We will need a mix of both onshore and offshore wind energy to meet the country’s challenging targets on climate change.  At present, onshore wind costs an average of $0.04 per kilowatt hour to produce and so is more economical than development offshore, at an average cost of $0.08 per kilowatt hour.  Furthermore, offshore wind farms take a longer time and cost more to develop, as the sea is inherently a more hostile environment.  To expect offshore to be the only form of wind generation allowed would therefore be to condemn us to miss our renewable energy targets and commitment to tackle climate change.  In the north of Scotland in particular, we are lucky enough to have good wind speeds both on and offshore.

Are wind turbines dangerous?

At the end of 2020 there were more than 341,000 turbines operating around the world in about 80 countries, some of which have been working for over 25 years.  Wind energy has been proven to be a benign technology with no associated emissions, harmful pollutants or waste products.  No member of the public has EVER been hurt by a wind turbine.

Do wind turbines frighten livestock?

Wind farms are popular with farmers, because their land can continue to be used for growing crops or grazing livestock. Sheep, cows, pigs, goats and horses are not disturbed by wind turbines.  The first windfarm built in the UK, Delabole, also has a stud farm and riding school, and the farmer often rides around the windfarm on his horse.

Here at Skelmonae and Hill of Skilmafilly, we have neighbours who happily exercise their horses near the turbines, in fact, we have even laid a 5km trail around the site that is in daily use as a bridle path.

See for yourself a video of cattle grazing peacefully under wind turbines, by clicking on: http://www.youtube.com/watch?v=J3aopQGUZmo

Do windfarms kill birds?

The RSPB stated in its 2004 information leaflet, “Wind farms and birds“, that “in the UK we have not so far witnessed any major adverse effects on birds associated with wind farms“.

Windfarms are always subject to an Environmental Impact Assessment prior to approval and BWEA members follow the industry’s Best Practice Guidelines and work closely with organisations such as Scottish Natural Heritage and the RSPB to ensure that windfarm design and layout does not interfere with sensitive species or wildlife designated sites.  Moreover, a recent report published in the journal “Nature”  confirmed that the greatest threat to bird populations in the UK is climate change.

Ruth Davis, Head of Climate Change Policy at the RSPB, said in March 2009: “The need for renewable energy could not be more urgent.  Left unchecked, climate change threatens many species with extinction.  Yet, that sense of urgency is not translating into action on the ground to harness the abundant wind energy around us.  The solutions are largely common sense.  We need a clear lead from government on where windfarms should be built and clear guidance for local councils on how to deal with applications.  We must reduce the many needless delays that beset windfarm developments.”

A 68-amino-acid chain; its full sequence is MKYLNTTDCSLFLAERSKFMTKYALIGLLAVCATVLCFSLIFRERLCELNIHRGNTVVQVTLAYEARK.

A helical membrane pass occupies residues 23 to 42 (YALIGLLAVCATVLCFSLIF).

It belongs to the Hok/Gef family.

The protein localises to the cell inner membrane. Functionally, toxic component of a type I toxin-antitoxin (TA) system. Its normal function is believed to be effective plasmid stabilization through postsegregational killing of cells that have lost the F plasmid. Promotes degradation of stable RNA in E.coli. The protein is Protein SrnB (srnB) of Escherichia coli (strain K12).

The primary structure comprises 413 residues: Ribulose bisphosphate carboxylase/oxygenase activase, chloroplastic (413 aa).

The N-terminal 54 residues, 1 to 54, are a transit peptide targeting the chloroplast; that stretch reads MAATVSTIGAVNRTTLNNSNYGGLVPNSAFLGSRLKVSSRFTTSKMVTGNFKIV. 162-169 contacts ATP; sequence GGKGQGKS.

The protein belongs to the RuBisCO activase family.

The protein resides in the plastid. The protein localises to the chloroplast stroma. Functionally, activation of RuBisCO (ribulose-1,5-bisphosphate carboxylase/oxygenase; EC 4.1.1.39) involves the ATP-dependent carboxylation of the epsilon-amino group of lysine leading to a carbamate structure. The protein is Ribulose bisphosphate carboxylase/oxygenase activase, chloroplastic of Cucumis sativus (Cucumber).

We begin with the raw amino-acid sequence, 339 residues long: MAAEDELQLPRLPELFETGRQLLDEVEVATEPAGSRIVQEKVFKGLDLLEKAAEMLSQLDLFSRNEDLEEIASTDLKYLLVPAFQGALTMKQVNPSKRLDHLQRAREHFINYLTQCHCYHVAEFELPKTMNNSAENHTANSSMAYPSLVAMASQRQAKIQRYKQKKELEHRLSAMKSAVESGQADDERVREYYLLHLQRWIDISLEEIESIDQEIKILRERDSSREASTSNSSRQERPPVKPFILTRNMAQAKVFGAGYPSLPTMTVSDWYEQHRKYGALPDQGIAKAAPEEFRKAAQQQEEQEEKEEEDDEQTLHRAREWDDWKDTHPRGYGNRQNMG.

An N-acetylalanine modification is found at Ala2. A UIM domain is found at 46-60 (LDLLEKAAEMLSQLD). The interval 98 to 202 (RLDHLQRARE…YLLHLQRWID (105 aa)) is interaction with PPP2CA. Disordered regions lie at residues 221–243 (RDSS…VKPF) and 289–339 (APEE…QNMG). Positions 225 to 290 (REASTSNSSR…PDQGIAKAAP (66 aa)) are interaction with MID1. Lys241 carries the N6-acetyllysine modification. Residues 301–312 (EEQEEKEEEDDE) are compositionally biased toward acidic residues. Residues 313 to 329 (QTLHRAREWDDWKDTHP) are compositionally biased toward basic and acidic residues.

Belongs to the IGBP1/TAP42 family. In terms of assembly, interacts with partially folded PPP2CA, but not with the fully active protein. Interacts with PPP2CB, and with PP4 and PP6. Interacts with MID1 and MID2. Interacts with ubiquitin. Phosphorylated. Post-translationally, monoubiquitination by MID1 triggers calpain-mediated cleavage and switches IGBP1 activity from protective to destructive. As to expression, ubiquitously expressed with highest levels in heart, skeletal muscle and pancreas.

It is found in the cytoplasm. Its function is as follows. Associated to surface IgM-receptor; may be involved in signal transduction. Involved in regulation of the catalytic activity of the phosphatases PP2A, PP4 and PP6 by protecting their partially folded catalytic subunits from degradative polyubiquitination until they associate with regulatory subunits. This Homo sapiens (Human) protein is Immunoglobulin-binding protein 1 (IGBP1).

Does the presence of a windfarm harm property prices?

There is no evidence in the UK showing that windfarms adversely impact house prices.  However, there is evidence following a comprehensive study by the Scottish Executive that those living nearest to windfarms tend to be their strongest advocates.

Are windfarms bad for tourism?

There is no evidence to suggest this.  The UK’s first commercial windfarm at Delabole received 350,000 visitors in its first ten years of operation, while 10,000 visitors a year come to take the turbine tour at the EcoTech Centre in Swaffham, Norfolk.  A MORI poll in Scotland showed that 80% of tourists would be interested in visiting a windfarm.  Furthermore, windfarm developers are often asked to provide visitor centres, viewing platforms and public access onto their sites.

At Skelmonae and Hill of Skilmafilly we have installed pathways, picnic areas, information boards and car parking for the use of visitors.  We have already conducted numerous guided tours of the turbines for schools, scout groups, colleges and community groups, as well as private individuals.

How popular is wind energy?

Wind energy is one of the most popular energy technologies.  Opinion surveys regularly show that on average 80% of the public support wind energy, less than 10% are against it, with the remainder undecided.  Surveys conducted since the early 1990s across the country near established windfarms have consistently found that most people are in favour of wind energy, with support increasing among those living closer to the windfarms.

Can windfarms really help to reduce climate change?

Wind power is a clean, renewable source of energy, which produces no greenhouse gas emissions or waste products.  The UK currently emits 560 million tonnes of carbon dioxide (CO2 ), the key greenhouse gas culprit, every year and the target of the Scottish Government is to cut this by 90% by 2040, and to achieve net zero emissions of all greenhouse gases by 2045.

Power stations are the largest contributor to carbon emissions, producing 170 million tonnes of CO2  each year.  We need to switch to forms of energy that do not produce CO2.  Just one modern 2.3 MW wind turbine can save approximately 2,600 tonnes of CO2 emissions annually.

How efficient are windfarms at generating electricity?

A modern wind turbine produces electricity 70-85% of the time, but it generates different outputs depending on the wind speed.  Over the course of a year, it will typically generate about 30% of the theoretical maximum output.  This is known as its load factor.  The load factor of conventional power stations is, on average, 50%.

Will wind energy ever replace conventional power stations?